My Life in the Theatre
Long before I began writing romance novels, I had a whole other career in another romantic form of creativity—the world of theatre. My love of the stage began in 3rd grade when I created a puppet show based on a children’s story I had written (my first effort at prose fiction was called Miss Priss Finds a Kitten). In fourth grade, I did an adapted script for another children’s book called The Littlest Witch, and in a high school English class I gave a very bad presentation of Edward Albee’s The Sandbox (which I certainly did NOT understand at the time).
Outside class projects, however, I fell in love with theatre in Mr. Zaruba’s Driver’s Ed class when he described the plays he was directing for the high school. I volunteered to be the follow-spot operator, and a career was born. I ran lights throughout my high school years and was convinced I would go to college to study technical theatre become a techie. (I did have one role on stage, Juror Five in 12 Angry Men—adapted as 12 Angry Jurors—in which I had fun, but not as much fun as off stage.)
When I got to college, however, I discovered early on that a career in lighting was simply too technical for me. I stage managed (ran the show and called the light and sound cues) and enjoyed that very much, but when I volunteered to be the assistant director for a friend’s boyfriend, I was completely hooked on directing. The first plays I directed were two one acts—written again by me and a friend—and the day of the first show there was a blizzard and only six people showed up in the audience.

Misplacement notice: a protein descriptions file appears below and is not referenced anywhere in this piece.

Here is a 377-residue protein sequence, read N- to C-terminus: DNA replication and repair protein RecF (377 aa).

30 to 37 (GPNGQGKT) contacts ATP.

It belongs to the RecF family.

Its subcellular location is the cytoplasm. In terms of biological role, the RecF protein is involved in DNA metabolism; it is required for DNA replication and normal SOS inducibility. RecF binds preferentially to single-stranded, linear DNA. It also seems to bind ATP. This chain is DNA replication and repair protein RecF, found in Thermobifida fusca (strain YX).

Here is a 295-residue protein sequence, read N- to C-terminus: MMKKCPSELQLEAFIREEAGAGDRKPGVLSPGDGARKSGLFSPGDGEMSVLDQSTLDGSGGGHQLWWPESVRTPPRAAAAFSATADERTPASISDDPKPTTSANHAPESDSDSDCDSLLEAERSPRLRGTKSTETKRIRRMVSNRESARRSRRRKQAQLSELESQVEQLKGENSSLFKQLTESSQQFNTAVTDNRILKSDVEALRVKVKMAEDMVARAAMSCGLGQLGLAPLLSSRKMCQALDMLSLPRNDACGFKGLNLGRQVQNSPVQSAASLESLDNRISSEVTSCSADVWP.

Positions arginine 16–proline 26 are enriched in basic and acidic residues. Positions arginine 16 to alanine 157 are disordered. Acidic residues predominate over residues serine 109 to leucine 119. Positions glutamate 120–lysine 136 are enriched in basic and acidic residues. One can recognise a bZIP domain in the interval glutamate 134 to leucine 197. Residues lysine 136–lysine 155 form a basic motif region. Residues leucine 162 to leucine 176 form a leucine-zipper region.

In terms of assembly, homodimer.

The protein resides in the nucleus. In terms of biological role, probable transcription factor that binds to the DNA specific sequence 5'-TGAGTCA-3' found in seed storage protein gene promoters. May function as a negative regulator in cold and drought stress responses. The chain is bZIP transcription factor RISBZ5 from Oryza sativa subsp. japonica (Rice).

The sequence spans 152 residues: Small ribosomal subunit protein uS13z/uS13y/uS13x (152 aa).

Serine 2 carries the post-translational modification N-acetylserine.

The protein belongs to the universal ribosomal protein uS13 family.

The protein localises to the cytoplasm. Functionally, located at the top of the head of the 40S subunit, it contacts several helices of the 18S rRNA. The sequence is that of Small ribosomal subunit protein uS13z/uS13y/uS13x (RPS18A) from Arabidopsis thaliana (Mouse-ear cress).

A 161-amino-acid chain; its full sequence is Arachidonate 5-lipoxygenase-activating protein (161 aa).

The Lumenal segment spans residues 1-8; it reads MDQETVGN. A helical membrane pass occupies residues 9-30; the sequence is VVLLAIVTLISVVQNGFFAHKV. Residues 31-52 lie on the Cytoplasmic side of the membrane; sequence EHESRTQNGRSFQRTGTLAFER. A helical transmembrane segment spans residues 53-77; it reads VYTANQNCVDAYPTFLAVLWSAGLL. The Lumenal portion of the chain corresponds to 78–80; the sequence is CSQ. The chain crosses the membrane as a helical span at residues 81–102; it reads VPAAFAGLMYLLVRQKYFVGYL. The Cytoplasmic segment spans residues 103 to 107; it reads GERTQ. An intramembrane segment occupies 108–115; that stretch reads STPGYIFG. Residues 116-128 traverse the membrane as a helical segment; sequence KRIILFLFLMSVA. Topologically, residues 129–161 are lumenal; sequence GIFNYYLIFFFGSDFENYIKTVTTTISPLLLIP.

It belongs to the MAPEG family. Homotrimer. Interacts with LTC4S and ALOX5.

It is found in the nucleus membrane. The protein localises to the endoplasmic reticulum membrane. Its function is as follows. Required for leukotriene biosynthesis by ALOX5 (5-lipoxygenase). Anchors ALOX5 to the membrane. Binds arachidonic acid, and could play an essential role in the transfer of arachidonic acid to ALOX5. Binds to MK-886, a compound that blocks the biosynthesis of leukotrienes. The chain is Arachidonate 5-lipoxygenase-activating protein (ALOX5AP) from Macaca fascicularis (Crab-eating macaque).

From there I went on to direct other shows I enjoyed—The Chalk Garden, No Exit, Annie Get Your Gun (my first paid directing job for a local high school). I ended up going back to school and getting a Master of Fine Arts in Directing and I have been directing something ever since. After getting a Ph.D. in Theatre History, Theory, and Criticism, I accepted a job at a small college in Virginia and have been happily teaching theatre and directing ever since. I’ve directed Shakespeare—Taming of the Shrew, Macbeth, Romeo and Juliet, and A Midsummer Night’s Dream—and lots of modern plays, such as Crimes of the Heart, A Streetcar Named Desire, Blues for an Alabama Sky, Dearly Departed, How I Learned to Drive, Joe Turner’s Come and Gone and a dozen more.
Now I juggle theatre with writing and I will say, they are two full-time jobs. But I wouldn’t trade either world for the other, or my life in the theatre.